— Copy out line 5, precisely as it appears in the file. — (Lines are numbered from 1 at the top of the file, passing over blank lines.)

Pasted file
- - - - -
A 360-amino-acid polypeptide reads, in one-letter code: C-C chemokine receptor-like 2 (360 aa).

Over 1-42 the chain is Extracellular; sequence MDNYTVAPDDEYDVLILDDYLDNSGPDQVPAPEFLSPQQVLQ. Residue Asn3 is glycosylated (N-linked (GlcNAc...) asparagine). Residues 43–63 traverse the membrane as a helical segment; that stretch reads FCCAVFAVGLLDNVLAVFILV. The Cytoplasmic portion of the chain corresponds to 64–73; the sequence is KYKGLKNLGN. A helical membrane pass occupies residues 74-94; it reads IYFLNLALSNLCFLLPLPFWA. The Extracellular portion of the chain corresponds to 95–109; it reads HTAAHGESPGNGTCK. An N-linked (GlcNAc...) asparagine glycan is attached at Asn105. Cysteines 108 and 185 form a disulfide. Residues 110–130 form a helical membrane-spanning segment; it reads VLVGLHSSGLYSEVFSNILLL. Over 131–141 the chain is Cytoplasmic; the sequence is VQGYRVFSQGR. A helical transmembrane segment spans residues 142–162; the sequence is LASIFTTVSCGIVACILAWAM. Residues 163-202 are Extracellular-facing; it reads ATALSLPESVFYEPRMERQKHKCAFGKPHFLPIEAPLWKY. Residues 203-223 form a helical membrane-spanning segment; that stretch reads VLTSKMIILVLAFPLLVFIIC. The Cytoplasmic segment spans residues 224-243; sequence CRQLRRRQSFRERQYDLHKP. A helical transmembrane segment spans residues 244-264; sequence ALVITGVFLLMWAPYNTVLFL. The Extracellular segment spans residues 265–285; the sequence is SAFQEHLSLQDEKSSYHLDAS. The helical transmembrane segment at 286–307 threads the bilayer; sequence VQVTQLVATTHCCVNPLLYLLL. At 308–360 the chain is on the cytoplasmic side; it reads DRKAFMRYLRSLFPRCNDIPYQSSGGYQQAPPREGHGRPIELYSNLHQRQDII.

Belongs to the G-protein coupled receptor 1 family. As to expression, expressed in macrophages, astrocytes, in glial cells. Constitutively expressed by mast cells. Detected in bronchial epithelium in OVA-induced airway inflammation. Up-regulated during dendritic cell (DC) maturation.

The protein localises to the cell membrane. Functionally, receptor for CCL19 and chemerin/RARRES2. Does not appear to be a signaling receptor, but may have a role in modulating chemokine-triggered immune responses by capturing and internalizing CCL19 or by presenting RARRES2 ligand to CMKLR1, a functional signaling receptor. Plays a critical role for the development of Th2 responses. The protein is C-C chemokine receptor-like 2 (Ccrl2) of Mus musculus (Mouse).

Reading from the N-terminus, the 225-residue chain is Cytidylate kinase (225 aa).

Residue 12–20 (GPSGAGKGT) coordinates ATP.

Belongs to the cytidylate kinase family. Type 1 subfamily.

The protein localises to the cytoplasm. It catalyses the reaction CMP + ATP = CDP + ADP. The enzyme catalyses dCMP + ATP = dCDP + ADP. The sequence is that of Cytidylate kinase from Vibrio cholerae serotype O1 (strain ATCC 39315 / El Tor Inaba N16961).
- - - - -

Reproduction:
Reading from the N-terminus, the 225-residue chain is Cytidylate kinase (225 aa).